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The student news site of Harwood Union Middle/High School in South Duxbury, Vermont

Common Ground

The student news site of Harwood Union Middle/High School in South Duxbury, Vermont

Common Ground

What’s Cooking in Harwood’s Transition Room?

Photo Credit: Jack Adair

Sizzling, rustling, mixing, and the aroma of fresh-baked chocolate zucchini cakes floating into the hallway as students work hard at refining their cooking skills. In Harwood’s student kitchen, better known as the Transition Room, learning isn’t just about studying the chemistry of cooking, it’s also about understanding the chemistry of the mind.

Harwood’s Developing Sustainable Habits (DSH) class, facilitated by Heidi Turgeon-Baird, was previously located in a generic desk-and-chair highschool classroom, which heavily impacted productivity and student opportunities. The class has since been relocated to the Transition Room, which holds many cooktops, ovens, and suitable workspaces for students who are interested in cooking. For the first time ever, the class is now available for all high school students, whereas it used to only include middle schoolers.

In the DSH class, students learn a multitude of new skills, including, but not limited to, general cooking knowledge, kitchen safety, and mindfulness. “There’s so many skills that students are learning, working on the craft of being precise with measurements, how to use basic tools that work with food processing, collaboration, communication, learning about different types of foods, or cultures that go with that,” Heidi says. Students who take the class are graded on active engagement, integrative thinking, personal and global engagements as it relates to showing respectful behaviors, maintaining a sustainable and healthy lifestyle, and producing quality work.

Just like any ordinary class, DSH is funded through the Connected Learning department, and is heavily associated with Vermont’s Farm to School network. One of the goals of the class is to integrate the Harvest of The Month into the foods prepared, while utilizing a network of Vermont farmers to acquire locally sourced food. According to Heidi, “Ideally, our food would come within a 150 mile radius of Harwood to be considered local. This year, we are actually sourcing our food with the Vermont Farm Network”. The goal isn’t just about having high quality food, it’s also about making sure that everyone has access to said food, as stated by Heidi, “It’s not always just about finding the high-quality nutritious, organic, local food, but more importantly making sure that students have access, all students have access to high quality, nutritious food that they can also prepare at the homefront.”

Though the practice of physical health is a great part of DSH class, students also practice the habit of maintaining good mental health. Students partake in activities based on mindfulness as a way to reflect on themselves, along with becoming focused and present in the moment. According to Heidi, “We typically start our classes out with a transitional moment of mindfulness to become aware and fully present in the here and now. Students are practicing trying to be present in the moment, and also it’s a tool for reducing our overall stress and helping us feel more empowered as individuals.”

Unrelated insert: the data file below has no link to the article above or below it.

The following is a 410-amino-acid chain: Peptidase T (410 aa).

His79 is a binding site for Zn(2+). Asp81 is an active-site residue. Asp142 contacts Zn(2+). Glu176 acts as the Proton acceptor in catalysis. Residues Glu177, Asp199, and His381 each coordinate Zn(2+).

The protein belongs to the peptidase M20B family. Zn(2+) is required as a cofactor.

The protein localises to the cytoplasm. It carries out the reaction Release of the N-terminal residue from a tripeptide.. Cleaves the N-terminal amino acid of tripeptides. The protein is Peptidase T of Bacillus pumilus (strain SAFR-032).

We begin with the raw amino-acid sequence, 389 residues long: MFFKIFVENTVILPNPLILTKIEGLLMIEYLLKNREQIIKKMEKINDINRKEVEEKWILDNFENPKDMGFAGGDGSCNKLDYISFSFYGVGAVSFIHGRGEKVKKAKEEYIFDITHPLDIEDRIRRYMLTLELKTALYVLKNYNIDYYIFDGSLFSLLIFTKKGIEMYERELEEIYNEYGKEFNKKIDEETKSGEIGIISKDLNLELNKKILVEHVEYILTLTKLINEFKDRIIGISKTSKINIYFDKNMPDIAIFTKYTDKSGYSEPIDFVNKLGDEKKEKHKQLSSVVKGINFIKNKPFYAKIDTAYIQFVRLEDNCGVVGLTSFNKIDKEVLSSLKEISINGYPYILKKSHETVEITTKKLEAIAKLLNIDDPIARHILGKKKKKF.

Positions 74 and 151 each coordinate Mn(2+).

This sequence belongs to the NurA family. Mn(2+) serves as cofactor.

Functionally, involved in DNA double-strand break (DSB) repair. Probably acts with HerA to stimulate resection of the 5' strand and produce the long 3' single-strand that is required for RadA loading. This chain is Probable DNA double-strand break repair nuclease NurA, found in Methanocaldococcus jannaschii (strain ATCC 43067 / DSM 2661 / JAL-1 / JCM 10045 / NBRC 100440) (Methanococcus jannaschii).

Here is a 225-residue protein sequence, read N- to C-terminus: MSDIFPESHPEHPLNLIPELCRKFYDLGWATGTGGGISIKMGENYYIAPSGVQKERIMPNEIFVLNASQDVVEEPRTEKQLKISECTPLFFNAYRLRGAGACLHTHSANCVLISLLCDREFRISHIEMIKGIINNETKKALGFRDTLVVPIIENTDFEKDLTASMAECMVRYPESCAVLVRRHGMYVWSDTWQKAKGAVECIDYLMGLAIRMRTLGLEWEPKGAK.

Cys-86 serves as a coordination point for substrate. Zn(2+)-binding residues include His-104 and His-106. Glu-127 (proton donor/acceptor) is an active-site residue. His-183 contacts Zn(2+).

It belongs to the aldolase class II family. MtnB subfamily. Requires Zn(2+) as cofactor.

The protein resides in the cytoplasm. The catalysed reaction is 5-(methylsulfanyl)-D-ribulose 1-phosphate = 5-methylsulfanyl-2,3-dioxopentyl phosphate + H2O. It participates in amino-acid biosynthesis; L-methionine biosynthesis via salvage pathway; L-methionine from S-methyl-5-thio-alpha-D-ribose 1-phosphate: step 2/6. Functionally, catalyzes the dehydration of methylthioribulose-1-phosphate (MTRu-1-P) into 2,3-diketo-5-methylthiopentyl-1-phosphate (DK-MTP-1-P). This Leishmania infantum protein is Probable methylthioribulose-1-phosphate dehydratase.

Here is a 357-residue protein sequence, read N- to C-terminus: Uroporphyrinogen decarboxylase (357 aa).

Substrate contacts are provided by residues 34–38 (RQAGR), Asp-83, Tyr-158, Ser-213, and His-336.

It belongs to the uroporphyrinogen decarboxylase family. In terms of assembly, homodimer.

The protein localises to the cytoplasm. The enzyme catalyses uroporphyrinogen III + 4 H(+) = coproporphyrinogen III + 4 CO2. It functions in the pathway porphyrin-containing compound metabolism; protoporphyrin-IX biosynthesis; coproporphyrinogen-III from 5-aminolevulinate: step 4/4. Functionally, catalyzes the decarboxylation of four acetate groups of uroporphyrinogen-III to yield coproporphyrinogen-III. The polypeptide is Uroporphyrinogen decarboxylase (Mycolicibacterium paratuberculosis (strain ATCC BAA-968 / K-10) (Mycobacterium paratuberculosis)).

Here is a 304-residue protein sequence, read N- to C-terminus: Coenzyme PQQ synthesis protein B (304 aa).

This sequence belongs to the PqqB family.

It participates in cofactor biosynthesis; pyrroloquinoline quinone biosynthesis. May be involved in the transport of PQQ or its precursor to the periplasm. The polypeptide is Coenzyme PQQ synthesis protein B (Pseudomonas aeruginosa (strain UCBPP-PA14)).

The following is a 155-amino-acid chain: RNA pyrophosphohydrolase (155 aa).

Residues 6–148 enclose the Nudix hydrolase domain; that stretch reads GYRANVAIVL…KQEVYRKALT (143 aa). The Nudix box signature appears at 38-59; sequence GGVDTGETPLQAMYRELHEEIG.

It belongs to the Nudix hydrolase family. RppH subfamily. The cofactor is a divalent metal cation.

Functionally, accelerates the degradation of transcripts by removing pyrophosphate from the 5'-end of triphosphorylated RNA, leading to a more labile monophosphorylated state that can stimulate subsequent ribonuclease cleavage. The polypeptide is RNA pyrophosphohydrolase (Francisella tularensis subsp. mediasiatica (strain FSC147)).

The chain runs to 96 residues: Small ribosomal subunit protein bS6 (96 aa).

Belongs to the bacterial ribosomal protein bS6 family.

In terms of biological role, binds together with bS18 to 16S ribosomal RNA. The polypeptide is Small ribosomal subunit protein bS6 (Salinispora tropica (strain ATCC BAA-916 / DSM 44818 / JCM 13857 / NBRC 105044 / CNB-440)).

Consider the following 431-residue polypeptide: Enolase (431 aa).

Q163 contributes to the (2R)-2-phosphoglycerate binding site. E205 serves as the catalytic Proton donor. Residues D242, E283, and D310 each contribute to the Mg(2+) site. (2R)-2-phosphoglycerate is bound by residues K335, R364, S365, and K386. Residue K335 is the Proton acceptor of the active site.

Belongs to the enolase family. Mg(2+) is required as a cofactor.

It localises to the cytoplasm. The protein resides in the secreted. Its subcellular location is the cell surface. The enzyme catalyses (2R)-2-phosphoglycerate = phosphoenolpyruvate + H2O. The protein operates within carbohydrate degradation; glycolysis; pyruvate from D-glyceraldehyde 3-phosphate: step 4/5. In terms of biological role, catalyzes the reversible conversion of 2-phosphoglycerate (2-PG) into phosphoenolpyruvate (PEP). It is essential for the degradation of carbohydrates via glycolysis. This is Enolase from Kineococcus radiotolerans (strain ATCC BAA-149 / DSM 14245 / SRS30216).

An additional goal of the DSH class is to hone in on the ideas and concepts of sustainability, and practicing them in everyday life. According to Heidi, “Another component of the DSH class focuses on the global goals of sustainability created by the United Nations, and so we try to apply [and] implement habits and practices that are sustainable through the individual for a lifetime.” The aforementioned goals are a list of seventeen objectives created by the United Nations that promote sustainable development, including but not limited to gender equality, eliminating poverty, and enabling access to clean and drinkable water. The practice of these objectives helps students become more aware and mindful of the actions they commit.

Though the idea of solving problems within our communities applies to Harwood, the support for the community expands far beyond Harwood’s walls too. The DSH class has continuously provided support to the community by making healthy and nutritious foods available for those in need. As Heidi stated, “We made 350 dinner rolls for the Waitsfield Senior Center, so it’s those little pieces where we’re able to get back out into the community, whether it’s immediate or beyond the walls.” 

But the DSH class is facing a challenge: A lack of space. Due to the exceptionally high popularity of the class, space is rapidly filled, leaving a multitude of students feeling disappointed that they were not able to take DSH. As said by Heidi, “We could blow this class out five blocks a day, four blocks a day for sure and fill it with more than 12 students every day, for every class. I believe so. And feedback I get from students is that they want more of it, so that’s why we created the highschool class.” Although increasing the number of available slots per class period is an option, it would be a challenging solution due to the limited amount of space and tools within the transition room. Though, there is a plus. Even if students don’t get into a DSH class, they can still opt to take any one of the offered ELO blocks that are available for all to sign up for. Undoubtedly, the transition room is a useful, bustling workplace that makes a difference at Harwood.

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